ROCKFORD, Ill. (WTVO/WQRF)–No one from Rockford, perhaps ever, has been a part of more Big Ten football games than Jeff Carr has been a part of. Carr has spent the past 20 seasons as a Big Ten official. Now he’s retiring.

Carr has been officiating football games since he graduated from Illinois State in 1978. He started working junior tackle games and then worked his way up the ladder eventually working Mid-American Conference games. Then, 20 years ago he became a Big Ten official.

Carr is an umpire. He lines up on the defensive side of the ball just behind the linebackers. That was a natural spot for him since Carr was a middle linebacker on Rockford East’s undefeated football team in 1973, and he was an outside linebacker at Illinois State. Becoming an official was a way for Carr remain connected to the game.

“When you step away from it it’s like, well what can I do to stay involved?” said Carr. “Fortunately, when I came back (to Rockford), and I got out of college I ran into some people that officiated my games and got talking, and kind of mentioned that, and they said, ‘Why don’t you get into officiating?’ So that’s how it started.”

Carr has experienced every Big Ten environment from field level.

“The Big Ten is a very powerful conference when it comes to the stadiums, and the size of the stadiums. They’re bigger than a lot of the NFL stadiums. All of them are unique because of the tradition.”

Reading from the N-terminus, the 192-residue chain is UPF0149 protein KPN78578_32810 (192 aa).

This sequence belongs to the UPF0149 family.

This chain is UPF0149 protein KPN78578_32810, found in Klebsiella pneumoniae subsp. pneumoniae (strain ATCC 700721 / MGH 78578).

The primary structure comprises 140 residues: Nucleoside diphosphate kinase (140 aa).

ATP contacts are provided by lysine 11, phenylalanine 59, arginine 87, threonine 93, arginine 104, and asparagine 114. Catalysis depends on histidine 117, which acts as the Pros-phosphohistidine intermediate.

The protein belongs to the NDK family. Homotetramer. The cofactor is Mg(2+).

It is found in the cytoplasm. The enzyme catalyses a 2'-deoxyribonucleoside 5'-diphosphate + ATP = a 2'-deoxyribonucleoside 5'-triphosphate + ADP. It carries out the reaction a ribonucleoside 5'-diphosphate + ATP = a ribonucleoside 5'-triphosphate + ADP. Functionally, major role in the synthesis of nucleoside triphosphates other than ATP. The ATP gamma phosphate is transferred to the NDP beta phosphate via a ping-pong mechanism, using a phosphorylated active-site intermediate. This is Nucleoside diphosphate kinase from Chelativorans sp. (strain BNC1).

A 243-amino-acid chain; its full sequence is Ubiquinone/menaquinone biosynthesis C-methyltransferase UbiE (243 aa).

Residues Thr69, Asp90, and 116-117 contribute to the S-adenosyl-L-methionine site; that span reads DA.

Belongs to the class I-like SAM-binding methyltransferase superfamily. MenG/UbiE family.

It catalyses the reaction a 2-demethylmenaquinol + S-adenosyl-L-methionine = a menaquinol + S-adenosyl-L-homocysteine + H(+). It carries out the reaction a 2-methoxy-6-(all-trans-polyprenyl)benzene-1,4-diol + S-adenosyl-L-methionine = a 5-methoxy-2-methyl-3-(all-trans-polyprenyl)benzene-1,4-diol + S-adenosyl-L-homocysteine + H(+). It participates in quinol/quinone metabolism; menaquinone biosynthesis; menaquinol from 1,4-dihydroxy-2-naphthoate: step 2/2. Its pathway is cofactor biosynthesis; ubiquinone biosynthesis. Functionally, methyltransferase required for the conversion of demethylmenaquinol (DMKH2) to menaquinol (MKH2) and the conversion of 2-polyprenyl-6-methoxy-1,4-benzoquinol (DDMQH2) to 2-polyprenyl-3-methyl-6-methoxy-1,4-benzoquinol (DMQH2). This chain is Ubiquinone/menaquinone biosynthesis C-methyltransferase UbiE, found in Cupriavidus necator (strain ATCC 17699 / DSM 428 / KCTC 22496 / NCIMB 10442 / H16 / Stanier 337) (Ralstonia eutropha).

Carr has also worked Notre Dame games. The biggest game he’s worked was the 2006 Rose Bowl for the BCS National Championship. Vince Young led #2 Texas to a thrilling 41-38 win over #1 USC which was led by Matt Leinert and Reggie Bush.

“That’s a very memorable game. A lot of good players. Just well-played.”

Another game that stands out for Carr was his first game this season, Nebraska at Illinois, but not for a good reason. In that game he got knocked down and injured.

“I got caught in a crossing pattern between two players. I dislocated my elbow.” 

Carr missed the next three games. Still the good part of officiating far has outweighed the bad.

“What I enjoy about it is it keeps you close to the game, and it gives you the challenge that you used to have as a player,” said Carr. There’s a lot of preparation. The game now at the college level and being part of the Big Ten staff is, I would say easily a ten-month job.”

Carr says this is the right time for him to walk away from officiating in the Big Ten now that he has 20 years in, but it’s not easy.

“It’s going to be very difficult. You get a lot of good relationships with all the people you cross paths with. That’s the toughest thing (about retiring) is missing the people that you’ve been around.”

Carr has one last major college football game to officiate. That’s the Duke’s Mayo Bowl in Charlotte, North Carolina on December 30th. North Carolina will play South Carolina in that game.